SAR-fincen

FinCEN leak fallout shows size of KYC challenge for banks

Radical reforms of know your customer laws are looming after the FinCEN leaks exposed painful flaws in banks’ anti-money laundering (AML) systems.

Shockwaves are still reverberating around the sector after leaks of Financial Crimes Enforcement Network (FinCEN) files showed top global banks – including HSBC and JP Morgan – allowing suspected criminals to launder massive amounts through their accounts.

Many banks responded that they have already bolstered their AML processes since the suspicious activity in the leaked files took place, between 2000 and 2017, and now have robust controls. But a collapse in banks’ share prices since the leaks showed investors are concerned. Meanwhile, a wave of reaction among governments and regulators is building momentum.

The leaks, published on 20 September, emanated from the US but are likely to have global repercussions. They showed banks transferred $2 trillion through their accounts when they knew it could be linked to criminal activity such as fraud and money laundering, and had filed suspicious activity reports (SARs).

The leaks published information from a small fraction of all the SARs filed in the 17-year period.

Jailing bankers

In the wake of the leaks, a top Democrat in the US Senate Banking Committee has called for bankers who allow money laundering to be jailed.

The UK government has started a fresh inquiry into AML systems, and Companies House will overhaul its AML programme.

Belgian banks have proposed a new system for sharing money laundering information.

On 15 September, FinCEN tried to pre-empt the leaks by expanding customer and beneficial owner identification programmes.

But more regulation looks likely. Any new laws will add to AML and KYC reforms in Europe’s fifth and sixth money laundering directives (5MLD and 6MLD). Meanwhile the UK is recommending improvements to its SARs regime.

Holistic reform

A journalist from the International Consortium of Investigative Journalists (ICIJ), which published the leaks, said he hoped this will be an ‘enough is enough moment’ for law enforcers, who have continually allowed banks to get off serious money laundering related crimes with a fine and no prosecutions.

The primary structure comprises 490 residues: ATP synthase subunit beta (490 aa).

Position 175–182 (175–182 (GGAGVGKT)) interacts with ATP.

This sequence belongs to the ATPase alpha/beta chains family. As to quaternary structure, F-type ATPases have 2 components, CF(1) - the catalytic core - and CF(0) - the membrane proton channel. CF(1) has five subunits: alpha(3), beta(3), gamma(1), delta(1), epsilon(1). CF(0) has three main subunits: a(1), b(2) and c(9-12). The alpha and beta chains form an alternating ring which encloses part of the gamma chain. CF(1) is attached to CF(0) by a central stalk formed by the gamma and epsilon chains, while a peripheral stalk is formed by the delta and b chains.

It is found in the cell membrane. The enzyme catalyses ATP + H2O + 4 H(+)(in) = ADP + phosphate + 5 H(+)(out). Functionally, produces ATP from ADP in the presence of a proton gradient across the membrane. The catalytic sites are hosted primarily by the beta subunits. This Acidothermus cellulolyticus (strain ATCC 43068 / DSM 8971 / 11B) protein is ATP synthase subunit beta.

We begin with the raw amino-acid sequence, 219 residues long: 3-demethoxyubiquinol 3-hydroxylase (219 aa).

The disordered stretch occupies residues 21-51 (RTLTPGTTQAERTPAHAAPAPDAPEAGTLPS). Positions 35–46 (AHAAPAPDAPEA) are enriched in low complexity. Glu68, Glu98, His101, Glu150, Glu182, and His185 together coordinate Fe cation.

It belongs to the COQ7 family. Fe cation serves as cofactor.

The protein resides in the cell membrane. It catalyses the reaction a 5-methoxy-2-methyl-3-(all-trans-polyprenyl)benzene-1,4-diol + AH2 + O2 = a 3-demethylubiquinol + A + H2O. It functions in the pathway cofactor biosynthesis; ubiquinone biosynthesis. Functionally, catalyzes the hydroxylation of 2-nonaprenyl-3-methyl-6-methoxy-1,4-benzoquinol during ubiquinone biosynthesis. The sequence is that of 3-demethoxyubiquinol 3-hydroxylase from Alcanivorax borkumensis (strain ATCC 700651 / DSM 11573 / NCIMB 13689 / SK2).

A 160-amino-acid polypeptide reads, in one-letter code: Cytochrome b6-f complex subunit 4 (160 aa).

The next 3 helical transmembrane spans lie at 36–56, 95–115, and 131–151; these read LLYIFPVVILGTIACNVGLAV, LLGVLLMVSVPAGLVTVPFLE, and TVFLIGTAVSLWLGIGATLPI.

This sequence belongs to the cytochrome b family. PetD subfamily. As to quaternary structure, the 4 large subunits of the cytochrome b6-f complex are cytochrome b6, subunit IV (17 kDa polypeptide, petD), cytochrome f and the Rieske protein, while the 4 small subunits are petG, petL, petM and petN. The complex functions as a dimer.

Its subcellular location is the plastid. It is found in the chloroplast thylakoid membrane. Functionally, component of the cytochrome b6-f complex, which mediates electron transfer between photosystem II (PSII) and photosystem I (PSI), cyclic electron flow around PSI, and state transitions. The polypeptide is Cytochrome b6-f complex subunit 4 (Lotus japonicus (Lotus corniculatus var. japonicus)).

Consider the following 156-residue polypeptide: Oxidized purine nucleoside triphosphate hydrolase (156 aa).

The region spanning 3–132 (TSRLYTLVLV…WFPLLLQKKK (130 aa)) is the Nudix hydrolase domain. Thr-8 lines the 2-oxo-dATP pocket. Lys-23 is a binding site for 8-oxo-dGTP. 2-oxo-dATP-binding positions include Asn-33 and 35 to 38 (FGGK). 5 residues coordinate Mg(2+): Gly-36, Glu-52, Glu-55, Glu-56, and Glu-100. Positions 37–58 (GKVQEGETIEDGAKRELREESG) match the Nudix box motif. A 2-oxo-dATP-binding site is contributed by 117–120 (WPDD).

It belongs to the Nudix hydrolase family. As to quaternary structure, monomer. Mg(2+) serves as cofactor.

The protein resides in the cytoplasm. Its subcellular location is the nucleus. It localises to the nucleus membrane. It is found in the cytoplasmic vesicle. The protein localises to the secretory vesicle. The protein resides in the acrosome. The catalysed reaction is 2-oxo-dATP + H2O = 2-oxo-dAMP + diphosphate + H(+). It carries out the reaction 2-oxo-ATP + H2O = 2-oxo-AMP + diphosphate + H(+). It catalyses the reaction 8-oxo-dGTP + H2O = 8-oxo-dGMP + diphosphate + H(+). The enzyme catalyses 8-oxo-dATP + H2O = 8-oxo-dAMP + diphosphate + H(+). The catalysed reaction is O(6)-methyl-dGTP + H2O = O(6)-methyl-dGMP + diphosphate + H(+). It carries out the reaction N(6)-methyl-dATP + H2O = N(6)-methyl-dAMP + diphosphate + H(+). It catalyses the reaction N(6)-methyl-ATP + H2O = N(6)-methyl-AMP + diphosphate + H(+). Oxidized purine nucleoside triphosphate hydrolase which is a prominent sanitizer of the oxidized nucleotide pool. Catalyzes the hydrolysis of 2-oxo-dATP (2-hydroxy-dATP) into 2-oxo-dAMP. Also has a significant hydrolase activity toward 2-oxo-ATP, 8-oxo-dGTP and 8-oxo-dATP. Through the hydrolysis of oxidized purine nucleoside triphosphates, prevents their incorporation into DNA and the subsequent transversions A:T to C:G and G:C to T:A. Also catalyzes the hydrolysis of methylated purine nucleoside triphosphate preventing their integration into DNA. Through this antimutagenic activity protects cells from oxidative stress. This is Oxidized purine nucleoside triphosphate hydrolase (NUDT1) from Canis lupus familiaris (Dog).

The ICIJ said banks and their compliance staff need better tools and resources to investigate suspicious transactions. Many effective regulation technology (regtech) tools have become available in the last few years to assist with KYC, and a regulatory crackdown would likely see banks adopting more regtech.

Consultant Capgemini said the leaks highlight banks’ need to identify and fix control gaps immediately. This could include introducing machine learning to ensure consistency and automation for common use cases; and a technology and data-driven compliance infrastructure across the banking sector.

It said banks are investing more in regtech, but they immediately need to:

  • optimise control and reporting automation to combat the increasing volumes and sophistication of financial crimes
  • use transaction pattern recognition, machine learning, and artificial intelligence to improve detection and remediation
  • embed analytics across AML processes as disaggregated controls are key causes of failures and regulatory fines
  • centralise financial crime systems, teams, and data.

Fintech consultant 11:FS said banks are adopting some regtech but most still use outdated techniques. Banks have reacted to previous failings by adding people and processes, but not better processes or data, it said. Regulators also focus on whether processes exist, rather than their effectiveness.